Intramedullary nailing of distal metaphyseal tibial fractures

Department of Orthopaedic Surgery, Harborview Medical Center, Box 359798, 325 Ninth Avenue, Seattle, WA 98104-2499, USA.
The Journal of Bone and Joint Surgery (Impact Factor: 4.31). 06/2005; 87(6):1213-21. DOI: 10.2106/JBJS.C.01135
Source: PubMed

ABSTRACT The treatment of distal metaphyseal tibial fractures remains controversial. This study was performed to evaluate the results of intramedullary nailing of distal tibial fractures located within 5 cm of the ankle joint.
Over a sixteen-month period at two institutions, thirty-six tibial fractures that involved the distal 5 cm of the tibia were treated with reamed intramedullary nailing with use of either two or three distal interlocking screws. Ten fractures with articular extension were treated with supplementary screw fixation prior to the intramedullary nailing. Radiographs were reviewed to determine the immediate and final alignments and fracture-healing. The Short Form-36 (SF-36) and Musculoskeletal Function Assessment (MFA) questionnaires were used to evaluate functional outcome.
Acceptable radiographic alignment, defined as <5 degrees of angulation in any plane, was obtained in thirty-three patients (92%). No patient had any change in alignment between the immediate postoperative and the final radiographic evaluation. Complications included one deep infection and one iatrogenic fracture at the time of the intramedullary nailing. Six patients could not be followed. The remaining thirty fractures united at an average of 23.5 weeks. Three patients with associated traumatic bone loss underwent a staged autograft procedure, and they had fracture-healing at an average of 44.3 weeks. The functional outcome was determined at a minimum of one year for nineteen patients and at a minimum of two years (average, 4.5 years) for fifteen patients. At one year, there were significant limitations in several domains despite fracture union and maintenance of alignment, but there was improvement in the MFA scores with time.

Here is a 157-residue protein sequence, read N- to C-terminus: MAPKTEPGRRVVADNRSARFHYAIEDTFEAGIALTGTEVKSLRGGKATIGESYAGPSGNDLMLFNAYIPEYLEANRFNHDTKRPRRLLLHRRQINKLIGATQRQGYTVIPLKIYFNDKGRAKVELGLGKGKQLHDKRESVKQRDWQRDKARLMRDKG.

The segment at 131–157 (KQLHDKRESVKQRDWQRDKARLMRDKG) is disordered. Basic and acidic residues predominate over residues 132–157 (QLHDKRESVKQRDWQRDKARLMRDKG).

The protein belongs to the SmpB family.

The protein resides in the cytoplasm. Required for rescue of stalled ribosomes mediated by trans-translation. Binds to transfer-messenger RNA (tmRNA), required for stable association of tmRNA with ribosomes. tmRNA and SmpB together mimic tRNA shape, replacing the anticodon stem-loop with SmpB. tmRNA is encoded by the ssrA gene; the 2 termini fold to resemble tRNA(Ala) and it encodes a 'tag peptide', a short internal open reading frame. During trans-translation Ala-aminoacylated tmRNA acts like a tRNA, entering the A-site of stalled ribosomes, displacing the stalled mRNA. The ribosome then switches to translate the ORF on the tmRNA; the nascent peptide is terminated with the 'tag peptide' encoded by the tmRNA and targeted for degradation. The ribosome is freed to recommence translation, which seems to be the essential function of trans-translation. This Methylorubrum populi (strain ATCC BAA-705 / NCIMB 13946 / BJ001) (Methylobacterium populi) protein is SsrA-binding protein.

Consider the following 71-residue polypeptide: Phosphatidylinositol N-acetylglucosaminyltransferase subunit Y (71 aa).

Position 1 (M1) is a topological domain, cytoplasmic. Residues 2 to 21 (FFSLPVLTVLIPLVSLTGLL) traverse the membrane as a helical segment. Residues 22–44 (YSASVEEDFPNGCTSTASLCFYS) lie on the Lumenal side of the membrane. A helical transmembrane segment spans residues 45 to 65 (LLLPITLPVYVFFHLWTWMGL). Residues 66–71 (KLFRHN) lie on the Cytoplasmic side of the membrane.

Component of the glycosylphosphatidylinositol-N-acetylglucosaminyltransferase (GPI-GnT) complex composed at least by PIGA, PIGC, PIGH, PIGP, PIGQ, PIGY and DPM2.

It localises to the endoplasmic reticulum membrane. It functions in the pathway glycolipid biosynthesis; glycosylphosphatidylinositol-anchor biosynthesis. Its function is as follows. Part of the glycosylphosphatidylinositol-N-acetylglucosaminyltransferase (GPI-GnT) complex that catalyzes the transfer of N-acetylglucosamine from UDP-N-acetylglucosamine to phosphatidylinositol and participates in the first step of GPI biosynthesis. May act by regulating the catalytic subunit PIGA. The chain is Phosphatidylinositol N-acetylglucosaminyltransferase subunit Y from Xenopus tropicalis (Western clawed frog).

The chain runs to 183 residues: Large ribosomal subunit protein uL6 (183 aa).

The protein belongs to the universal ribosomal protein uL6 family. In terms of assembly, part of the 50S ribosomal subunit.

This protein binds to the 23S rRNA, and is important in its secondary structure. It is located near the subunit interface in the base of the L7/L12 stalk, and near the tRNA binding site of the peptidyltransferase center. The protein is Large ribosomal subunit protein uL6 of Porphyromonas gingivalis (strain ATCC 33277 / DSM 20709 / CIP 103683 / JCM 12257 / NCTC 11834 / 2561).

Intramedullary nailing is an effective alternative for the treatment of distal metaphyseal tibial fractures. Simple articular extension of the fracture is not a contraindication to intramedullary fixation. Functional outcomes improve with time.

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    01/2014; 25(1):46-52. DOI:10.5505/jkartaltr.2014.14632
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    ABSTRACT: Background Minimally invasive plate osteosynthesis (MIPO) is an established technique for fixation of fractures of the distal third tibia. Our study aimed to manage intra articular and extraarticular fractures of the distal third tibia by the minimally invasive plate osteosynthesis technique and follow them prospectively. Clinical and radiological outcomes were studied and clinical indications & efficacy of the procedure reviewed. Though many studies on the subject have been done previously, these have been retrospective reviews or small series. Methods From May 2010 to May 2013, 50 patients of closed distal tibial fractures were operated by MIPO technique with a distal tibial anatomical locking plate having 4.5/5 proximal and 3.5/4 distal screw holes. The follow up duration was for 3 years. Results The mean fracture healing time was 21.4 weeks (range 16–32 weeks) and average AOFAS score 95.06 was out of a total possible 100 points. At last follow up, superficial infection occurred in 5 patients (10%); deep infection, implant failure and malunion in 1-patient each (2%). Conclusion MIPO technique provides good, though slightly delayed bone healing and decreases incidence of nonunion and need for bone grafting. This technique should be used in distal tibia fractures where locked nailing cannot be done like fractures with small distal metaphyseal fragments, vertical splits, markedly comminuted fractures and in fractures with intra-articular extension.
    08/2014; DOI:10.1016/j.jcot.2014.07.010
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    ABSTRACT: Background To compare the clinical outcomes of external fixator (EF) and intramedullary nails (IN) in the treatment of open tibial fractures.Methods We searched seven electronic databases (PubMed, MEDLINE, EMBASE, OVID, Cochrane library, CNKI, and CBM) for trials of tibial fracture fixation published from 1980 to 2013. The indicators including postoperative infection, malunion, nonunion, soft tissue injury, delayed healing, and healing time were used for quantitative outcome assessments.ResultsA total of nine trials involving 532 patients (EF, n¿=¿253; IN, n¿=¿279) with open tibia fractures were included in this meta-analysis. The results indicated that the patients undergoing IN had lower incidence of postoperative infection (risk radio [RR]¿=¿3.85; 95% confidence intervals [CI], 2.67¿5.54; P¿<¿0.0001), malunion (RR¿=¿2.31; 95% CI, 1.40¿3.81; P¿=¿0.001), nonunion (RR¿=¿1.41; 95% CI, 1.06¿1.88; P¿=¿0.02) and less healing time (weighted mean difference [WMD]¿=¿6.19; 95% CI, 1.42¿10.96; P¿=¿0.01) compared with EF. However, regarding to the soft tissue injury (RR¿=¿0.74; 95% CI, 0.34¿1.62; P¿=¿0.45) and delayed healing (RR¿=¿1.38; 95% CI, 0.79¿2.43; P¿=¿0.26), there is no significantly difference between EF and IN approach.Conclusion In conclusion, the use of IN is more effective than EF and may be considered as first-line approach in fixation of open tibial fractures.
    Journal of Orthopaedic Surgery and Research 08/2014; 9(1):75. DOI:10.1186/s13018-014-0075-6 · 1.58 Impact Factor